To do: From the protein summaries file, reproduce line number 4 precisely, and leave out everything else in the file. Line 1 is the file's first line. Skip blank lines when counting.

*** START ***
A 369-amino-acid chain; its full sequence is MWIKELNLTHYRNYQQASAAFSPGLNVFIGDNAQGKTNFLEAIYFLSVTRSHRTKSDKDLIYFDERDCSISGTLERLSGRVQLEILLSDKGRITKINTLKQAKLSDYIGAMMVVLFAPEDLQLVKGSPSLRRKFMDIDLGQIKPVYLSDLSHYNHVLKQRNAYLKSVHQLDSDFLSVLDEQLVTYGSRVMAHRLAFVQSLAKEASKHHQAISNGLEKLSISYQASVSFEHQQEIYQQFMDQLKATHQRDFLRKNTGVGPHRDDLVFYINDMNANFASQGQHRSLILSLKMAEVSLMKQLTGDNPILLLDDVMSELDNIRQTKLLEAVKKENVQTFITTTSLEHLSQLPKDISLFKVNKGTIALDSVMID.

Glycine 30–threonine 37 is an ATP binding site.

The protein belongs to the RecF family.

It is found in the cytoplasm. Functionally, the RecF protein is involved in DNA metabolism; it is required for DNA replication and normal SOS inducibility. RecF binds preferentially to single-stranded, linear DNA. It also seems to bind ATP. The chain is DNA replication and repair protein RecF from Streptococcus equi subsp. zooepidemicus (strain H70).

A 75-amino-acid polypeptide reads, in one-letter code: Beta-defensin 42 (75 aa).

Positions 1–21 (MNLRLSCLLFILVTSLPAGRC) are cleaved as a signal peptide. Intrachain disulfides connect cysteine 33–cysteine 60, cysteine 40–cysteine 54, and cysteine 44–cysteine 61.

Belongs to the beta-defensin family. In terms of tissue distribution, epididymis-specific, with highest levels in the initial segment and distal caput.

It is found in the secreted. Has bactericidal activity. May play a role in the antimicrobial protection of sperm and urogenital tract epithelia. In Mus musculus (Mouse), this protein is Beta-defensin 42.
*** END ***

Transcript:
It is found in the cytoplasm. Functionally, the RecF protein is involved in DNA metabolism; it is required for DNA replication and normal SOS inducibility. RecF binds preferentially to single-stranded, linear DNA. It also seems to bind ATP. The chain is DNA replication and repair protein RecF from Streptococcus equi subsp. zooepidemicus (strain H70).